Visa Cash App RB: When do title naming deals begin to trample on F1 history?

Sam Cooper
The Stake F1 and Visa Cash App RB brand

Sauber and AlphaTauri will both have new names in 2024.

Even if you were being generous, you would be hard pressed to find a reason why Visa Cash App RB is a good name for an F1 team.

The motivation behind such a move is obvious and Red Bull are in a unique spot of having a second outfit to experiment with while the main brand stays relatively consistent but the name has left a bitter taste in the mouths of some fans and is a big step away from Minardi who once operated out of that Faenza factory.

And even once the team was purchased by Red Bull in 2005 there was at least some desire to have a name that made sense. Toro Rosso was Italian for Red Bull and even AlphaTauri was named after a star in the Taurus (bull) constellation.

But Visa Cash App RB has none of that heritage.

Red Bull are not alone in this of course. Sauber has gone from one of the sport’s first competitors in Alfa Romeo to a crypto gambling brand that is banned in some countries in which the sport races in and bank cards have also been in F1 with the ill-fated MasterCard Lola team.

This is not to blame Red Bull. After all, F1 is an expensive sport and teams rely on sponsorship money to survive, but it is to say there is a fine line to strike.

A look at the FIA entry list for 2024 shows all but three teams have title sponsors and those three happen to be the oldest on the grid but in the cases of, say, Mercedes and even Red Bull, the sponsor has been worked into the name rather than outright replacing it.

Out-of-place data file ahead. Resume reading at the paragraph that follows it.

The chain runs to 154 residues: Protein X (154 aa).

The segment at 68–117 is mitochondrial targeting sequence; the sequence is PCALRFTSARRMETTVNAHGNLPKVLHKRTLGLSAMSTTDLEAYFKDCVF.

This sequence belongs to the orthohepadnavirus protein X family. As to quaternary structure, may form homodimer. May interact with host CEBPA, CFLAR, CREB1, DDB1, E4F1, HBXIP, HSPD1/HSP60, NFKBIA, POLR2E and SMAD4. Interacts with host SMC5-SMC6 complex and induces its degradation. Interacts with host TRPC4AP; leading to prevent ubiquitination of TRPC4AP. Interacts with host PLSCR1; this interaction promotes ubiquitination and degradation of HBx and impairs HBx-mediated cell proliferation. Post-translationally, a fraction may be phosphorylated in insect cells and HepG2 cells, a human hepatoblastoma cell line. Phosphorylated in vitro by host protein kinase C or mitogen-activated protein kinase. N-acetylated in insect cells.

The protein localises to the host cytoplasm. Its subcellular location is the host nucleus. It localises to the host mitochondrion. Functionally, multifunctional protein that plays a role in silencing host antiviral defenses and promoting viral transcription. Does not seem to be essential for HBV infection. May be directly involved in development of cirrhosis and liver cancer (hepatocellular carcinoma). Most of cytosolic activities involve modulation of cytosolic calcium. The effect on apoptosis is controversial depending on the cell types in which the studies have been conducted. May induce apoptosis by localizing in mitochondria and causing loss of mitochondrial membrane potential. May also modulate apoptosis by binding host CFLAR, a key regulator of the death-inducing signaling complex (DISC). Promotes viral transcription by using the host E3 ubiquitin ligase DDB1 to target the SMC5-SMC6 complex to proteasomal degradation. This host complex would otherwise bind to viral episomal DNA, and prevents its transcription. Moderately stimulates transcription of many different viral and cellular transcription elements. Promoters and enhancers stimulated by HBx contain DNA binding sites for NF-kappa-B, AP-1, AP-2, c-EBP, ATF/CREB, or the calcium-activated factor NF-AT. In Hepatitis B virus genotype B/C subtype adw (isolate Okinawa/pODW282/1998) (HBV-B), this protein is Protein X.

As Toto Wolff often forgets, the full name of the Silver Arrows is Mercedes-AMG PETRONAS F1 Team. Red Bull are Oracle Red Bull Racing. While Aston Martin up until last year had two title sponsors in Aramco and Cognizant.

It is not just the teams either. The first race of the season will be the Formula 1 Gulf Air Bahrain Grand Prix and just two circuits, Canada and Monaco, currently have no title sponsor.

Money is intrinsically linked to the history of F1 but the sport already gets more of a pass than any other. Take football for example. If you suggested that Manchester United would be rebranded as Visa Cash App MUFC, you would have angry fans outside Old Trafford within the hour.

F1 also races in Saudi Arabia, Qatar and a number of venues where human rights are questionable and there is minimal backlash. recommends

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But how far can you go before the sport no longer resembles what it was before? Traditionally, a team was named after its founder and that is the case of just four constructors on the 2024 grid.

Car brands are also a common naming principle, see Mercedes, Alpine, etc, and no-one would take issue with that but it is when the racing juggernaut like Visa start getting involved that it feels a little insulting to the fans.

Whether they grew up watching or are new to the sport, the people who pay several hundreds of pounds or dollars for a TV subscription or to attend the race live are not doing so because they want to see their favourite financial service beat another. F1 is happy to draw on its history when it comes to promoting the product but is also equally happy to walk all over that history should it earn them some more zeros on the cheque.

But when does it end? Will F1 one day be a title race between Amazon and Tesla? Will Max Verstappen Jr sign a deal at Google Racing? Will the F1 championship be rebranded as the Apple 1 championship? These may be extreme examples but Formula 1 is walking a fine line between taking the money and trampling over its own history.

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